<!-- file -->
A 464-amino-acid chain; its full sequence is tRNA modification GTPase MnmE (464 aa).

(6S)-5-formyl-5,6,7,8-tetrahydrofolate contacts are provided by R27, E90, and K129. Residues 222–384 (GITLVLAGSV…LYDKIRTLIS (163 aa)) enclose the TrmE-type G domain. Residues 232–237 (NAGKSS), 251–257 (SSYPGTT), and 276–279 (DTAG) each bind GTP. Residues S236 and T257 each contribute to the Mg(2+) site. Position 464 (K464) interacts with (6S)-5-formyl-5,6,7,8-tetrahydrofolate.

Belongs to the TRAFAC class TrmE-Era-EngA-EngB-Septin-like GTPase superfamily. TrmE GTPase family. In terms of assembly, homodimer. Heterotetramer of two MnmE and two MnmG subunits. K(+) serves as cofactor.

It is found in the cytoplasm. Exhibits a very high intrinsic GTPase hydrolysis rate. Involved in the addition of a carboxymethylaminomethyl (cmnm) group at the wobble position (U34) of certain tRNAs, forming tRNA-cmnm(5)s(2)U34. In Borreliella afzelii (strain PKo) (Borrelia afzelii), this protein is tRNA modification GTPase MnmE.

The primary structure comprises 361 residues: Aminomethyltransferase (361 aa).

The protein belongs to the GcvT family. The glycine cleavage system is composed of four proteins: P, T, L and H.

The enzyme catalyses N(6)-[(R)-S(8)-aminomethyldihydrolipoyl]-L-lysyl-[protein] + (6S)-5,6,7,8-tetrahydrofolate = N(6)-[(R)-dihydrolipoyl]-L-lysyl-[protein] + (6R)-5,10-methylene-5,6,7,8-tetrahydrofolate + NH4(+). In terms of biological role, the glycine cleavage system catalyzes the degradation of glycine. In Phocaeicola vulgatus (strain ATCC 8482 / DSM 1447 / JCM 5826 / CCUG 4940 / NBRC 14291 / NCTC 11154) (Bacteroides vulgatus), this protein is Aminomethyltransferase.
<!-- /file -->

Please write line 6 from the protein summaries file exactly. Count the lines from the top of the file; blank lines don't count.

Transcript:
The protein belongs to the GcvT family. The glycine cleavage system is composed of four proteins: P, T, L and H.